To assist flight departments considering the use of sUAS within their operations, NBAA (National Business Aviation Association) has released a new resource – Integrated Operational Management and Oversight for sUAS – providing background information on the subject matter, as well as a detailed guide to vetting sUAS service providers.
“Flight departments have the knowledge, they’re very well-versed in safety management, operational risk assessment, a lot of the considerations that need to be made to end up with safe and responsible operations,” said Dr. Brent Terwilliger, Embry-Riddle Aeronautical University professor and chairman of the Business Aviation Management Committee’s UAS Subcommittee.
“You need to understand the level of training your operators have to have, their experience level, what the repair and maintenance cost and efforts are going to be, where resources and knowledge can be found specific to what you’re trying to do – manned aviators know that information and more importantly they know where to find it.”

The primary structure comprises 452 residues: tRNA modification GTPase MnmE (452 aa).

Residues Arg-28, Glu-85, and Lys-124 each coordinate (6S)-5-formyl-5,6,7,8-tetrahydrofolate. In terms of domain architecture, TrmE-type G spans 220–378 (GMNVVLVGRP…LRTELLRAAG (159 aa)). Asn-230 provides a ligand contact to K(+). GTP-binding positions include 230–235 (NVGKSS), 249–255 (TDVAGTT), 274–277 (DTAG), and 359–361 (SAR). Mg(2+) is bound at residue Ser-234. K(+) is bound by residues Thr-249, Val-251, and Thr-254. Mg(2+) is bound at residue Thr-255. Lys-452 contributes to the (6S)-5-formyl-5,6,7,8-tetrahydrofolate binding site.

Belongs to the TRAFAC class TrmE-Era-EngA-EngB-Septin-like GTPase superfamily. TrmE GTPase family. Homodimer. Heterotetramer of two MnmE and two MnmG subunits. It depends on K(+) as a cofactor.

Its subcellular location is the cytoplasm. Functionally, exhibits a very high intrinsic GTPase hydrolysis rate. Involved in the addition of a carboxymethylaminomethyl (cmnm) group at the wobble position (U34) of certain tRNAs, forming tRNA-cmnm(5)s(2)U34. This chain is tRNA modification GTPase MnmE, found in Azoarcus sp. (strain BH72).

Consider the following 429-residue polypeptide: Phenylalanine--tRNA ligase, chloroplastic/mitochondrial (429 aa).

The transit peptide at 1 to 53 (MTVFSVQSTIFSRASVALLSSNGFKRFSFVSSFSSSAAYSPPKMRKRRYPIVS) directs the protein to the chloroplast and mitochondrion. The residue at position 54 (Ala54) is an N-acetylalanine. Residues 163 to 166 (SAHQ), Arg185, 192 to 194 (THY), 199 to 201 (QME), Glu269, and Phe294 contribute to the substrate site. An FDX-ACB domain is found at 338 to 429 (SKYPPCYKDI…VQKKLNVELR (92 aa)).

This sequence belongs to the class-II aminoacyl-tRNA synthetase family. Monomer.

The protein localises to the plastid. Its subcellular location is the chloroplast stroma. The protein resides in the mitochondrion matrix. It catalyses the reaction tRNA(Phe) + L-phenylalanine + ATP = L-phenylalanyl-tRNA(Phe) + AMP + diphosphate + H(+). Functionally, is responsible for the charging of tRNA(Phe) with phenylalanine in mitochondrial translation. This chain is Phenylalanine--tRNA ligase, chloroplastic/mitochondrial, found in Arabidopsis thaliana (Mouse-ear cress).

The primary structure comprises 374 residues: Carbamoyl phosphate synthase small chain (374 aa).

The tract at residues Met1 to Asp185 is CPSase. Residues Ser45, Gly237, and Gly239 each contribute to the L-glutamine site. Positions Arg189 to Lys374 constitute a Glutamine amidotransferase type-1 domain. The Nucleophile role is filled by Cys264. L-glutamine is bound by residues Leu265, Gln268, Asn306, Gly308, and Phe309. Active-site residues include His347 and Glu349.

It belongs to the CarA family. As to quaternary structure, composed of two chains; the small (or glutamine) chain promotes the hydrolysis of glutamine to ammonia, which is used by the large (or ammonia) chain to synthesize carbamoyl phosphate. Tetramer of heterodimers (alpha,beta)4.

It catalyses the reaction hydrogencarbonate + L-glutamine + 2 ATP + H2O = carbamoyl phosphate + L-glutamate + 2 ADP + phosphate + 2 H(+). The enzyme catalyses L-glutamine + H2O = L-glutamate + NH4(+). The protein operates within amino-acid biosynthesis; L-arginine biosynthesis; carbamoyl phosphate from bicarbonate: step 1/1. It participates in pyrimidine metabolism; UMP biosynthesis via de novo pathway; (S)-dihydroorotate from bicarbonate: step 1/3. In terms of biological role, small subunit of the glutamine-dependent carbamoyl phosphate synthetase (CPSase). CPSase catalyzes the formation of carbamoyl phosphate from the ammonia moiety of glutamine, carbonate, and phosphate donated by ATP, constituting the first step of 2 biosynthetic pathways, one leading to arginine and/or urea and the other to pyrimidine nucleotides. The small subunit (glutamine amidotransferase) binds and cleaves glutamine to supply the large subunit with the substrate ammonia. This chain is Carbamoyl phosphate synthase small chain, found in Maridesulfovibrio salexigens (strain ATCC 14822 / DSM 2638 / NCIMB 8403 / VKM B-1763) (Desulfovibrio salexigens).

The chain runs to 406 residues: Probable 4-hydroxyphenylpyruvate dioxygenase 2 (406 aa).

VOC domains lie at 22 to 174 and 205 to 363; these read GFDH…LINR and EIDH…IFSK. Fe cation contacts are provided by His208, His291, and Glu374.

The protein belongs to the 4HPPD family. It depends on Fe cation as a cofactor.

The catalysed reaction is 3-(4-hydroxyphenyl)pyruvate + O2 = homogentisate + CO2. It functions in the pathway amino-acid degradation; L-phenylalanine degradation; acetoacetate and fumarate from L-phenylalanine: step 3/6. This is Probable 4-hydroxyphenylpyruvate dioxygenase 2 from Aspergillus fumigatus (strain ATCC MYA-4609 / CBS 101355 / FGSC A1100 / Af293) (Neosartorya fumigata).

This resource – developed by NBAA’s Business Aviation Management Committee – provides guidance for operators interested in adding sUAS to their operations. It contains background information on general aviation flight department preparedness for integrating drone technology as well as a detailed checklist of relevant factors to consider when selecting a service provider.
Smart move to serve their membership. Easy to imagine that aviation departments are being hit with questions and tasked with the responsibility of “making sure we’re ready when Bill says go.” The checklist, which is available for free, is pretty much what you would expect – old school aviation oriented.
Exemptions (333, COA)
The checklist suggests that the bigger buyers (and the higher end of the market) will insist on licensed pilots and 333’s even though both requirements will go away with Part 107. Also pretty clear that large parts of a 333 would be useful in providing the prerequisite detail.